School of Medicine and Health Sciences Poster Presentations

Title

The Effect of PGY Status on Rates of Postoperative Complications in All Orthopedic Surgeries – A study on the National Surgical Quality Improvement Project Database

Poster Number

327

Document Type

Poster

Status

Medical Student

Abstract Category

Quality Improvement

Keywords

Orthopedic surgery, resident participation, complication rate

Publication Date

Spring 2018

Abstract

Background: The influence of residents’ participation on patient morbidity has been thoroughly studied across all specialties in the field of medicine. The focus of these studies was on residents as a whole relative to a control (i.e. attending only). The present study assessed the influence of resident involvement on patient morbidity, but stratified the data among residents based on level of experience.

Methods: The present study utilized the 2005-2014 NSQIP dataset to assess rate of complications in 36,020 patients after all orthopedic surgeries between two tiers of residents by PGY status. Only residents with PGY value of 1-6 were included in the study. Orthopedic training was separated into two groups: PGY 1-3 and PGY 4-6, signifying first and second half of orthopedic surgery training.

Results: Univariate analysis for operative complications showed higher rate of organ space infection in PGY 4-6 group (0.4% vs. 0.3%, p-value: 0.042). Once controlling for comorbidities on multivariate analysis, these differences disappeared (p-value: 0.111). On univariate analysis for non-operative complications, PGY 4-6 group had higher rates of pulmonary embolism (0.5% vs. 0.3%, p-value: 0.006), requiring transfusion (9.0% vs. 7.7%, pvalue: <0.001), and myocardial infarction (0.4% vs. 0.2%, p-value: 0.009). On multivariate analysis, pulmonary embolism (Odds ratio: 1.74, p-value: 0.004), post-operative transfusions (Odds ratio: 1.12, p-value: 0.007), and myocardial infarction (Odds ratio: 2.35, pvalue: 0.001) were shown to be higher in the more experienced residents, even after controlling for pre-operative comorbidities.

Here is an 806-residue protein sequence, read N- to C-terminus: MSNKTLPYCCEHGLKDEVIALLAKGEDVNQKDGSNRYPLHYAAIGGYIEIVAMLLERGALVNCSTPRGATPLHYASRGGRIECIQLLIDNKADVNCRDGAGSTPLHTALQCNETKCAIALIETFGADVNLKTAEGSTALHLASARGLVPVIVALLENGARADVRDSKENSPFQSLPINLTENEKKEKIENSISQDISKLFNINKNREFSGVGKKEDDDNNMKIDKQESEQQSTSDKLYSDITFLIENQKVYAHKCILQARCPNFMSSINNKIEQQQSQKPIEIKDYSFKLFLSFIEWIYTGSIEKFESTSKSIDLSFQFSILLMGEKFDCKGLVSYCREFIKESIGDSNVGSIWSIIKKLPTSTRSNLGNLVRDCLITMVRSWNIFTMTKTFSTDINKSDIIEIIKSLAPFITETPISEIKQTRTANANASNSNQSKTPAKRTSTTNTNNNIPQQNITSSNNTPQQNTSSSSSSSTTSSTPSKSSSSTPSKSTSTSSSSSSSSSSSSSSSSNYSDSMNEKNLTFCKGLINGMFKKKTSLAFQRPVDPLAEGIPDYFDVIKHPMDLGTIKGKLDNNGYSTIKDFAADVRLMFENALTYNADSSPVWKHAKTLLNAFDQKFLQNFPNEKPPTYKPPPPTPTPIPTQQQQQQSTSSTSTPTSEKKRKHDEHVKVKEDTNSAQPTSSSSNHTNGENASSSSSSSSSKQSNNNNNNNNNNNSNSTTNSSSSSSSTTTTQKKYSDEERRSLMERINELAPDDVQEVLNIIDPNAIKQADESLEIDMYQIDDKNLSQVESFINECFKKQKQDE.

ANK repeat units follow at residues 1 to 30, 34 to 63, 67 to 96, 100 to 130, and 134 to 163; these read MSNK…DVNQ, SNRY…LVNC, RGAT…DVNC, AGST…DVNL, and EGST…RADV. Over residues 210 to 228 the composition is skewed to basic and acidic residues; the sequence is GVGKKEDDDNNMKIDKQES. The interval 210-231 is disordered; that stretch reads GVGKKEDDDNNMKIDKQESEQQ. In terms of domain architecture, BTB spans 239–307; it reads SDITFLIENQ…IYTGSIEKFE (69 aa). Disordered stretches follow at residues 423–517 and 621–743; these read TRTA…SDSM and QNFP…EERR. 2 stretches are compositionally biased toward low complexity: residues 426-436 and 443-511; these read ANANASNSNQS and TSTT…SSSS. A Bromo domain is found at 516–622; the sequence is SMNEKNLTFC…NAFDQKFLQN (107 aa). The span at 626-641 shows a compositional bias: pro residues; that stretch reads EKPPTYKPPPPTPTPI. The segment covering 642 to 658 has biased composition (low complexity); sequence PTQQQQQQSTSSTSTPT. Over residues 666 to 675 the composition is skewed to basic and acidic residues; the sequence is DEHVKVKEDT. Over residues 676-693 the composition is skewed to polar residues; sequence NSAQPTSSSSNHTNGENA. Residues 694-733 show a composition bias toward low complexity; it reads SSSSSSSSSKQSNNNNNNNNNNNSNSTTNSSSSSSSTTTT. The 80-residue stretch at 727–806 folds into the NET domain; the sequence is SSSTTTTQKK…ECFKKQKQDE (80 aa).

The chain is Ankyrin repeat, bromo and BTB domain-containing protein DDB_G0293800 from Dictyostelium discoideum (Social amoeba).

Conclusion: We found no significant difference between inexperienced residents (PGY 1-3) and more experienced residents (PGY 4-6) in rates of operative complications. However, it was found that there is a greater risk of non-operative complications in the group of more experienced residents, signifying a discrepancy exists in medical management post-operatively as orthopedic residents advance through training.

Level of Evidence: Level II Retrospective Cohort Study

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The Effect of PGY Status on Rates of Postoperative Complications in All Orthopedic Surgeries – A study on the National Surgical Quality Improvement Project Database

Background: The influence of residents’ participation on patient morbidity has been thoroughly studied across all specialties in the field of medicine. The focus of these studies was on residents as a whole relative to a control (i.e. attending only). The present study assessed the influence of resident involvement on patient morbidity, but stratified the data among residents based on level of experience.

Methods: The present study utilized the 2005-2014 NSQIP dataset to assess rate of complications in 36,020 patients after all orthopedic surgeries between two tiers of residents by PGY status. Only residents with PGY value of 1-6 were included in the study. Orthopedic training was separated into two groups: PGY 1-3 and PGY 4-6, signifying first and second half of orthopedic surgery training.

Results: Univariate analysis for operative complications showed higher rate of organ space infection in PGY 4-6 group (0.4% vs. 0.3%, p-value: 0.042). Once controlling for comorbidities on multivariate analysis, these differences disappeared (p-value: 0.111). On univariate analysis for non-operative complications, PGY 4-6 group had higher rates of pulmonary embolism (0.5% vs. 0.3%, p-value: 0.006), requiring transfusion (9.0% vs. 7.7%, pvalue: <0.001), and myocardial infarction (0.4% vs. 0.2%, p-value: 0.009). On multivariate analysis, pulmonary embolism (Odds ratio: 1.74, p-value: 0.004), post-operative transfusions (Odds ratio: 1.12, p-value: 0.007), and myocardial infarction (Odds ratio: 2.35, pvalue: 0.001) were shown to be higher in the more experienced residents, even after controlling for pre-operative comorbidities.

Conclusion: We found no significant difference between inexperienced residents (PGY 1-3) and more experienced residents (PGY 4-6) in rates of operative complications. However, it was found that there is a greater risk of non-operative complications in the group of more experienced residents, signifying a discrepancy exists in medical management post-operatively as orthopedic residents advance through training.

Level of Evidence: Level II Retrospective Cohort Study